The Independent Voice of Southern Methodist University Since 1915

The Daily Campus

The Daily Campus

The Independent Voice of Southern Methodist University Since 1915

The Daily Campus

The Independent Voice of Southern Methodist University Since 1915

The Daily Campus


Paul Quinn College President See’s Bright Future

Paul Quinn College President Sees Bright Future

Who would think that a college that has faced years of financial instability and a one-time loss of accreditation could someday become one of America’s greatest small colleges?

Paul Quinn College President Michael J. Sorrell, that’s who.

President Sorrell came to Paul Quinn in 2007 to face the difficult task of restructuring the historically black school. The college, just south of downtown Dallas, is affiliated with the African Methodist Episcopal Church.

Improvements to the School

Since his arrival at Paul Quinn, President Sorrell has made many improvements to the campus, including a new admissions policy, the demolition of more than a dozen unused buildings, and the development of a sustainable garden.

The old admissions policy was non-existent at the time Sorrell joined the school.

The policy was “are you alive? Could you breathe? Worst admissions policy known to mankind,” Sorrell joked from his campus office one day recently, which he has filled with family photos, and inspirational posters and quotes.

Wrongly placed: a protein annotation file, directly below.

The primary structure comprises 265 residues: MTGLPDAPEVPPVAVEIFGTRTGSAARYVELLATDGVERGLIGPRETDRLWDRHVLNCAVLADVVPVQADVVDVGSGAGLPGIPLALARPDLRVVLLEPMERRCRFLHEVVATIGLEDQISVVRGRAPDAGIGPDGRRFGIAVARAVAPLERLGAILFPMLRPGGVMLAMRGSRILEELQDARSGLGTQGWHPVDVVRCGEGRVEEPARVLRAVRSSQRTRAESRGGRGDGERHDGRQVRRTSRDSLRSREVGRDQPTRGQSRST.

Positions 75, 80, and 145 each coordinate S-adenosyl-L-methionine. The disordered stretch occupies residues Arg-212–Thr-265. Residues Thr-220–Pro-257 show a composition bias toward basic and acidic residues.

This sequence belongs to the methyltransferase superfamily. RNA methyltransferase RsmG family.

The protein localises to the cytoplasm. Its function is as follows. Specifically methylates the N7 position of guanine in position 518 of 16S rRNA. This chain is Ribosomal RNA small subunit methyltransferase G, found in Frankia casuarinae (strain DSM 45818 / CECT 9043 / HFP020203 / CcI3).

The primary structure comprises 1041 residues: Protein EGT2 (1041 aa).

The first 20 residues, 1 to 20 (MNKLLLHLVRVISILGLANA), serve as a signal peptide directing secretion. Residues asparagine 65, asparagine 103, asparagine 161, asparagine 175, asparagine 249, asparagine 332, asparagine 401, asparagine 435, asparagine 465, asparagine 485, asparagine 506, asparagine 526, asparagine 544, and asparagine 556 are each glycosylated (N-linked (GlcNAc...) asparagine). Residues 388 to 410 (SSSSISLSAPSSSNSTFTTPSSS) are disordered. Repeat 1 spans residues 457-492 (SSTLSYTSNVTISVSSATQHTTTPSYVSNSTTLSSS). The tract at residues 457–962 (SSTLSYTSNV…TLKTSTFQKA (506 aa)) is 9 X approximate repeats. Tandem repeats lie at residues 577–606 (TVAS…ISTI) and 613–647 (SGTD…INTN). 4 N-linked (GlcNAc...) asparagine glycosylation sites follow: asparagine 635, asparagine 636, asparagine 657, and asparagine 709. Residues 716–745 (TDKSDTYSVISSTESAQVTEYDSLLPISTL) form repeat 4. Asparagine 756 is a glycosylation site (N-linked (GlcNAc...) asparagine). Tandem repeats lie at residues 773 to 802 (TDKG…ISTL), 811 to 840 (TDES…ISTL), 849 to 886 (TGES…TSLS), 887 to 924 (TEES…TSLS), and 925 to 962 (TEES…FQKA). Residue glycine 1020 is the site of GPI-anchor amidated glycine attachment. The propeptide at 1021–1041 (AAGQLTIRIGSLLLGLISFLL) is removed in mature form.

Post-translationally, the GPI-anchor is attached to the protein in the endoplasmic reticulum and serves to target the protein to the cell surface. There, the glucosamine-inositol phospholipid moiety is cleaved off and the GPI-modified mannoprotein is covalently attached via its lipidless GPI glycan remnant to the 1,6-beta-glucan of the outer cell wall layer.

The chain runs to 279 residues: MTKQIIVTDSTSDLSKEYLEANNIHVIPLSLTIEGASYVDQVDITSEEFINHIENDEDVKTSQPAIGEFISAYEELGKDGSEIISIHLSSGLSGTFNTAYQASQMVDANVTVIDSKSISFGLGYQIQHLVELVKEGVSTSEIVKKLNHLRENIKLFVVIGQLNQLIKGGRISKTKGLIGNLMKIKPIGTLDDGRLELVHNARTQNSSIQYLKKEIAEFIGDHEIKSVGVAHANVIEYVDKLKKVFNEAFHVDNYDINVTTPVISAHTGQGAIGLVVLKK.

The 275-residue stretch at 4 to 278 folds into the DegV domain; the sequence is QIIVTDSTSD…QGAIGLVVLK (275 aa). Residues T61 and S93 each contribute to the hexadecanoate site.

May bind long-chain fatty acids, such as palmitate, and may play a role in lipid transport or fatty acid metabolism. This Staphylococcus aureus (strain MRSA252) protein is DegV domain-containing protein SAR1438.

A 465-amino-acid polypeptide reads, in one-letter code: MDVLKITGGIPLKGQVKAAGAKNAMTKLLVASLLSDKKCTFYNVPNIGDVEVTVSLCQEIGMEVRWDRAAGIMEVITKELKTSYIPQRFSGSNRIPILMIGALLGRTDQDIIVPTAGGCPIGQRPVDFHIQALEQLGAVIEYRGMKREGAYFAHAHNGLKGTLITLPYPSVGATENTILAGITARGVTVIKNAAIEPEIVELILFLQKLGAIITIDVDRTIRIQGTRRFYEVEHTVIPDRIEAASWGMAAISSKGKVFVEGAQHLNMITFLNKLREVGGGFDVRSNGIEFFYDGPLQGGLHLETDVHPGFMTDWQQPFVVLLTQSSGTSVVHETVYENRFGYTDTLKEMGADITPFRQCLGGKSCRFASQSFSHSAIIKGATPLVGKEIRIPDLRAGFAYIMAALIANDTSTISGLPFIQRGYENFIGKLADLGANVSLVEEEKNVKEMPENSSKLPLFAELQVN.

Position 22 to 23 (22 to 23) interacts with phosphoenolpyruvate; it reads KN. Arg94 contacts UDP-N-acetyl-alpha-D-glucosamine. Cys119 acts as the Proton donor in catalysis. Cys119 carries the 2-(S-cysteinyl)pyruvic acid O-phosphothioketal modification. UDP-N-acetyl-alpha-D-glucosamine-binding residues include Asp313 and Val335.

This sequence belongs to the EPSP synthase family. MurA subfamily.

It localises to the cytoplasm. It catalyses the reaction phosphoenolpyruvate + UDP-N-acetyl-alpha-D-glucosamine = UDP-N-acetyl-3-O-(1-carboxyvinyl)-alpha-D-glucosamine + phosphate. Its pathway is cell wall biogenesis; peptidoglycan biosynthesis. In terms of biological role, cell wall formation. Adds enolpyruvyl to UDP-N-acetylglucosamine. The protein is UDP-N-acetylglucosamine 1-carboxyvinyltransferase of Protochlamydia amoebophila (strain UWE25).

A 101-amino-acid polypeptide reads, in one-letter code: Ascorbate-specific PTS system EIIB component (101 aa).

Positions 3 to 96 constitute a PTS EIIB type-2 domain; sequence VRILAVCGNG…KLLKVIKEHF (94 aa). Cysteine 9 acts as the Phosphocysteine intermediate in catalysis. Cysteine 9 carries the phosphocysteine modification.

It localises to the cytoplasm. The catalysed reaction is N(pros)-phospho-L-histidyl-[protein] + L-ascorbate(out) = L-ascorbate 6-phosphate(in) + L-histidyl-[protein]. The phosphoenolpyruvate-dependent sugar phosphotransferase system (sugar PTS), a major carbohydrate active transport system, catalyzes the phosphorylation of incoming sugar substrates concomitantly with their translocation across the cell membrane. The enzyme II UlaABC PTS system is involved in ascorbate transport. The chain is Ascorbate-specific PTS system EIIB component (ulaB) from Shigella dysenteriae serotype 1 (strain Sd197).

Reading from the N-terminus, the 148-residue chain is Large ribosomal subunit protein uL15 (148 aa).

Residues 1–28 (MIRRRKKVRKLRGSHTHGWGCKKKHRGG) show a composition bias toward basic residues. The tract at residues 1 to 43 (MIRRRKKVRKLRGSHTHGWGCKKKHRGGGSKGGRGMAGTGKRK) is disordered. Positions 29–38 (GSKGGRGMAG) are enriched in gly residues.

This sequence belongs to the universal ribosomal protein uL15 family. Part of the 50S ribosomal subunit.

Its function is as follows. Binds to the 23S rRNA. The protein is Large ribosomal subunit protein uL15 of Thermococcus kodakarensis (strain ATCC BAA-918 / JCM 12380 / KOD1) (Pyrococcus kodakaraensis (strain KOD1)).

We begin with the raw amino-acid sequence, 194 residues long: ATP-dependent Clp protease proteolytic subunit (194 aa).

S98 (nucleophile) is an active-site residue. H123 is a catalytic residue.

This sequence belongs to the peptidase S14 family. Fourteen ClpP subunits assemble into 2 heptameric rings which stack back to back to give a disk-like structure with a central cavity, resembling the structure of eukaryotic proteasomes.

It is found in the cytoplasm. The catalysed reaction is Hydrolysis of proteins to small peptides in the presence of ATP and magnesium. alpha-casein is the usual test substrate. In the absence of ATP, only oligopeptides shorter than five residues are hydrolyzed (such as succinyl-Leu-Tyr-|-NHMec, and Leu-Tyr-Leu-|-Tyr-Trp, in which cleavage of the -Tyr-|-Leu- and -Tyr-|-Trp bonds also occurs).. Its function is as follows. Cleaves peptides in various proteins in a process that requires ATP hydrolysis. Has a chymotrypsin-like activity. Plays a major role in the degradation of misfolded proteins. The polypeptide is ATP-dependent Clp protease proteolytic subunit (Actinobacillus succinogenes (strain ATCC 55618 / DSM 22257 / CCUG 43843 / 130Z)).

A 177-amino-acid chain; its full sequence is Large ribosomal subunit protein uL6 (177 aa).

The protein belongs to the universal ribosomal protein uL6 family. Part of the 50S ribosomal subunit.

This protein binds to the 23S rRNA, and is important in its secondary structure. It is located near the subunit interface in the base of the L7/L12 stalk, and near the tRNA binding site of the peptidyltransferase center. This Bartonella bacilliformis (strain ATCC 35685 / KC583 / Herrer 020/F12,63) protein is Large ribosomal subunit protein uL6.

Today, the admissions standards are more rigorous in order to better attract high achieving students. Prospective students now have to submit a 500-word essay along with a letter of recommendation and a photo of themselves. Students must have a minimum high school GPA of 2.5, they must submit SAT and ACT scores, and also must have a personal interview in order to be admitted.

“You can’t just oops your way into here,” said Sorrell.

One of Sorrell’s proudest moments at Paul Quinn happened in 2010 when the school demolished approximately 15 unused buildings in order to clean up the campus and make it a place where people want to spend time.
Along with the demolition of the abandoned buildings, the school partnered with PepsiCo to create the Food for Good Farm, which has recently changed its name to the WE over ME Farm.

The college has turned its unused football field into a large garden, with the goal to provide food to parts of Dallas lacking in fresh produce

Celia Soto, a freshman and Presidential Scholar at Paul Quinn, said she is really impressed with the creation of the WE over ME farm. Soto thinks it is one of the great things that Sorrell has done for the school.

“You have to be really crazy or really smart to do that,” Soto joked about turning the unused football field into a farm.

In 2009, the Southern Association of Colleges and Schools ended Paul Quinn’s membership to the organization, resulting in the schools loss of accreditation because of financial instability.

In early 2011, however, Sorrell had another reason to celebrate Paul Quinn’s successes. Through the Transnational Association of Christian Colleges, Paul Quinn received accreditation again. Jessika Lara, Enrollment Management Officer at Paul Quinn, believes one of Sorrell’s most major accomplishments thus far is getting the school back on track to receiving its accreditation.